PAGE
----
For bigger adventures, have the player hook up with a Smuggling Crew, group of Mercenaries, or bunch of Thieves and Criminals.


This is already sparking some homebrew ideas in my noggin...

Whill wrote:
Please let us know what you go with and how the adventures go!


Will do! We're planning to give it a shot this Wednesday, which will be a Session 0 and possibly an adventure depending on how things go.
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Wajeb Deb Kaadeb
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PostPosted: Tue Jan 30, 2018 11:25 am    Post subject: Reply with quote

Jas378 wrote:
Wajeb wrote:
For bigger adventures, have the player hook up with a Smuggling Crew, group of Mercenaries, or bunch of Thieves and Criminals.


This is already sparking some homebrew ideas in my noggin...


WEG published lots of supplemental material to mine for ideas--criminal groups, NPCs, worlds and space stations to explore, even adventure ideas, etc.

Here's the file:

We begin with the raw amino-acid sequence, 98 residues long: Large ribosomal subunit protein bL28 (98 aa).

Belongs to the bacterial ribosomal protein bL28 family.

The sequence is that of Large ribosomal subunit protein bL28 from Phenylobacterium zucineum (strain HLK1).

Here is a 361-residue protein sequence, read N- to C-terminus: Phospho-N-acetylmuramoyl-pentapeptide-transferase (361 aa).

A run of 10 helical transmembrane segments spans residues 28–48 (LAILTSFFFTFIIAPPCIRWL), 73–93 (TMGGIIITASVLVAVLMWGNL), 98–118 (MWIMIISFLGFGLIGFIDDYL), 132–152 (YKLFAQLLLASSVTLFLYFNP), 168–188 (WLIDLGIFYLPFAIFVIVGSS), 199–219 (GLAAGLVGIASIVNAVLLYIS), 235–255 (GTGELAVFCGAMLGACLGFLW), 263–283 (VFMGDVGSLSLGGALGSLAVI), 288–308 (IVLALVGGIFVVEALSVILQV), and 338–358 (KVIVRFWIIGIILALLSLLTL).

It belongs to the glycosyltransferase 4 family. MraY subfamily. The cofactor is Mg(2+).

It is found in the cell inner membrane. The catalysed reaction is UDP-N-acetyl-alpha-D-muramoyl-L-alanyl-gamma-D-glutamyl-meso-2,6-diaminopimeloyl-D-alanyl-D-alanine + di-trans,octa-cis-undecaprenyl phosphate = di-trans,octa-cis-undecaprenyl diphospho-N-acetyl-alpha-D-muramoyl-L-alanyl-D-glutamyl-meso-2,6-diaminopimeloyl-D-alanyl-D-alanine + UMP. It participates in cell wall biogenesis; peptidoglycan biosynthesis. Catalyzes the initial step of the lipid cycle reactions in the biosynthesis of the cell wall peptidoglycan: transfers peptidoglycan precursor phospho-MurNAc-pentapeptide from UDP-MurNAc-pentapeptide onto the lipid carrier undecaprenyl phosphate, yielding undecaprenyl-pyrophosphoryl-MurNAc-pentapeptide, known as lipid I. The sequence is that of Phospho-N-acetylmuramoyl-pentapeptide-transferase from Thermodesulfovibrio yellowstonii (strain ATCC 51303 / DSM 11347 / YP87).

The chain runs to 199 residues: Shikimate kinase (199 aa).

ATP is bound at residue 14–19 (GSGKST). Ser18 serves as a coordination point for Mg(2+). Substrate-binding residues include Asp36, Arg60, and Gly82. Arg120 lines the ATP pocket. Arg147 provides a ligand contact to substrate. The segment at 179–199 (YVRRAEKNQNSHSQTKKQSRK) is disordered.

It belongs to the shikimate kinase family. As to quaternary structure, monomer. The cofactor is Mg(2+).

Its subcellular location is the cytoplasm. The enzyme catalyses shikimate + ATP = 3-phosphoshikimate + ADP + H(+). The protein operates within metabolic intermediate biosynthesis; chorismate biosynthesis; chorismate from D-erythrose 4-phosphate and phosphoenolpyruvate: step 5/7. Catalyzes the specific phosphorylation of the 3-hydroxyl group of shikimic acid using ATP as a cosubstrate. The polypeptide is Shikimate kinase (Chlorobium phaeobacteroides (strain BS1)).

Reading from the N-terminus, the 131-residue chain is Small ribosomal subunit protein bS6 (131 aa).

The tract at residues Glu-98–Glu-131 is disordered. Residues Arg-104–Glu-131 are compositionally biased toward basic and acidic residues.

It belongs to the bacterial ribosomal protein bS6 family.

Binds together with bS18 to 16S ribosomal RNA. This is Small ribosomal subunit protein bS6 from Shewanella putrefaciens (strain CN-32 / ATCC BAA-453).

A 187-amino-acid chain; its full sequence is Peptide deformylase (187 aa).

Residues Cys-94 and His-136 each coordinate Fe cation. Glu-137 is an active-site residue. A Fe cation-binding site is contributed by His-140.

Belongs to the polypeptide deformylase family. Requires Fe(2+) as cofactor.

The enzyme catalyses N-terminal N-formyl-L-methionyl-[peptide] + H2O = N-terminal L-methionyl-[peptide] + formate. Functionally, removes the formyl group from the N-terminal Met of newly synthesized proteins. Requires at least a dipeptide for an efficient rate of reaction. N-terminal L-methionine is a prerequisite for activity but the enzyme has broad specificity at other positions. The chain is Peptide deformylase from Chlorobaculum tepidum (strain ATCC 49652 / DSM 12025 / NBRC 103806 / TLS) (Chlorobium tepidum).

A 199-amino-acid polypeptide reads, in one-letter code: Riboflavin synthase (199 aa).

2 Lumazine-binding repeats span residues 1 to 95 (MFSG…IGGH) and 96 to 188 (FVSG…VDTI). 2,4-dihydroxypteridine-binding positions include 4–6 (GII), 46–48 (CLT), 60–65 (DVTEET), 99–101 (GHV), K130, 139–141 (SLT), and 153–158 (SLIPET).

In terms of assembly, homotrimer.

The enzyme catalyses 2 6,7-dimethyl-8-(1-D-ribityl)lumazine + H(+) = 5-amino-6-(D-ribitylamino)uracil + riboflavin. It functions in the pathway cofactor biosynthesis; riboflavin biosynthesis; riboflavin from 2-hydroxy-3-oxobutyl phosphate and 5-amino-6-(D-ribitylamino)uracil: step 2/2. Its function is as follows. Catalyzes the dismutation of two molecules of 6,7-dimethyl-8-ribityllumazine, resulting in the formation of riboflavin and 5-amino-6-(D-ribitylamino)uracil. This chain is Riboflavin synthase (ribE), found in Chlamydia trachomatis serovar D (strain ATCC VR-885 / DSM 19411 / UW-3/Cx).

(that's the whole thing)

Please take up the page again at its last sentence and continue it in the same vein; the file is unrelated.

Definitely post your experience! We love reading about games!
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Jas378
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PostPosted: Tue Jan 30, 2018 11:58 am    Post subject: Reply with quote

One more question that came to mind: would you recommend using the PC templates to create his character and sidekicks or go at it from scratch? Admittedly, my RPG experience hasn't extended far beyond passionately collecting and reading through the books for the past several years.
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Wajeb Deb Kaadeb
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PostPosted: Tue Jan 30, 2018 9:22 pm    Post subject: Reply with quote

I absolutely recommend the templates. It's quick. It's easy. It's time to rock-n-roll.

Use the templates. Play the game. Learn the game. Then, if a player has a specific idea for a character, allow him to create from scratch, if he wants--but do this later, after you've got a couple of adventures under your belt.

I still use Templates all the time.

Sometimes, I create new templates for my characters to choose from.

You've got the 1E core rulebook, right?
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Whill